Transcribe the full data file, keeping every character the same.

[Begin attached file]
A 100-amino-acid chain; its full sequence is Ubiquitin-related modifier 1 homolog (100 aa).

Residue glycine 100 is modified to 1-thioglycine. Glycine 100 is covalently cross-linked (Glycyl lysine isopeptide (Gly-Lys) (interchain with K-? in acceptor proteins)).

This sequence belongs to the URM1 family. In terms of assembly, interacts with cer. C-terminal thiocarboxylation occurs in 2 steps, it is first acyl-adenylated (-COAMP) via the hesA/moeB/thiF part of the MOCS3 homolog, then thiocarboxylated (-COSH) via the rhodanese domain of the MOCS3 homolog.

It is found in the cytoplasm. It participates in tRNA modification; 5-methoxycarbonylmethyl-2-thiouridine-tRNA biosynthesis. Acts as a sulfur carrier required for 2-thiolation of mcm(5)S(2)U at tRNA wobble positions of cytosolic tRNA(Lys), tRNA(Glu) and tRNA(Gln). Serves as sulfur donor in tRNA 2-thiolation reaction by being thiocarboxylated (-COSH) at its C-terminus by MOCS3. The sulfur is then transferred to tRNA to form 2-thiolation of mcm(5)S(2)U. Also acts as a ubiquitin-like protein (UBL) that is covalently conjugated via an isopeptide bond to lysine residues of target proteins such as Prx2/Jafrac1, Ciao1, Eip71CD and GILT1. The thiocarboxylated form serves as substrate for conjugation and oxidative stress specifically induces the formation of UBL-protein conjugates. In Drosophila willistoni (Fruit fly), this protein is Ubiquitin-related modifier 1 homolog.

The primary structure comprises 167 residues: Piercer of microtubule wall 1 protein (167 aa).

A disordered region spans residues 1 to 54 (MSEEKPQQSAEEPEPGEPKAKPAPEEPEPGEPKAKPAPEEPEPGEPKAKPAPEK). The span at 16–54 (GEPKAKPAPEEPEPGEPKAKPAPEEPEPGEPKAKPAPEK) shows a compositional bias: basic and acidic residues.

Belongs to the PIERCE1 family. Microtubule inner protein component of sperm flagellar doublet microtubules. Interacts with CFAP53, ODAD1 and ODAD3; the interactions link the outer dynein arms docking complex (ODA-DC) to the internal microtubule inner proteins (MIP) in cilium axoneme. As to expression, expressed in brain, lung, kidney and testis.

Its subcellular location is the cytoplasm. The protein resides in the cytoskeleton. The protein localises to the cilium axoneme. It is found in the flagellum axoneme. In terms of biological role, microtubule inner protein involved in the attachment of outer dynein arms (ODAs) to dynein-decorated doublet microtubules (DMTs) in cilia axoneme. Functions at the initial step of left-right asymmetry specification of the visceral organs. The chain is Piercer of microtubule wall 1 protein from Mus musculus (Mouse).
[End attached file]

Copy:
A 100-amino-acid chain; its full sequence is Ubiquitin-related modifier 1 homolog (100 aa).

Residue glycine 100 is modified to 1-thioglycine. Glycine 100 is covalently cross-linked (Glycyl lysine isopeptide (Gly-Lys) (interchain with K-? in acceptor proteins)).

This sequence belongs to the URM1 family. In terms of assembly, interacts with cer. C-terminal thiocarboxylation occurs in 2 steps, it is first acyl-adenylated (-COAMP) via the hesA/moeB/thiF part of the MOCS3 homolog, then thiocarboxylated (-COSH) via the rhodanese domain of the MOCS3 homolog.

It is found in the cytoplasm. It participates in tRNA modification; 5-methoxycarbonylmethyl-2-thiouridine-tRNA biosynthesis. Acts as a sulfur carrier required for 2-thiolation of mcm(5)S(2)U at tRNA wobble positions of cytosolic tRNA(Lys), tRNA(Glu) and tRNA(Gln). Serves as sulfur donor in tRNA 2-thiolation reaction by being thiocarboxylated (-COSH) at its C-terminus by MOCS3. The sulfur is then transferred to tRNA to form 2-thiolation of mcm(5)S(2)U. Also acts as a ubiquitin-like protein (UBL) that is covalently conjugated via an isopeptide bond to lysine residues of target proteins such as Prx2/Jafrac1, Ciao1, Eip71CD and GILT1. The thiocarboxylated form serves as substrate for conjugation and oxidative stress specifically induces the formation of UBL-protein conjugates. In Drosophila willistoni (Fruit fly), this protein is Ubiquitin-related modifier 1 homolog.

The primary structure comprises 167 residues: Piercer of microtubule wall 1 protein (167 aa).

A disordered region spans residues 1 to 54 (MSEEKPQQSAEEPEPGEPKAKPAPEEPEPGEPKAKPAPEEPEPGEPKAKPAPEK). The span at 16–54 (GEPKAKPAPEEPEPGEPKAKPAPEEPEPGEPKAKPAPEK) shows a compositional bias: basic and acidic residues.

Belongs to the PIERCE1 family. Microtubule inner protein component of sperm flagellar doublet microtubules. Interacts with CFAP53, ODAD1 and ODAD3; the interactions link the outer dynein arms docking complex (ODA-DC) to the internal microtubule inner proteins (MIP) in cilium axoneme. As to expression, expressed in brain, lung, kidney and testis.

Its subcellular location is the cytoplasm. The protein resides in the cytoskeleton. The protein localises to the cilium axoneme. It is found in the flagellum axoneme. In terms of biological role, microtubule inner protein involved in the attachment of outer dynein arms (ODAs) to dynein-decorated doublet microtubules (DMTs) in cilia axoneme. Functions at the initial step of left-right asymmetry specification of the visceral organs. The chain is Piercer of microtubule wall 1 protein from Mus musculus (Mouse).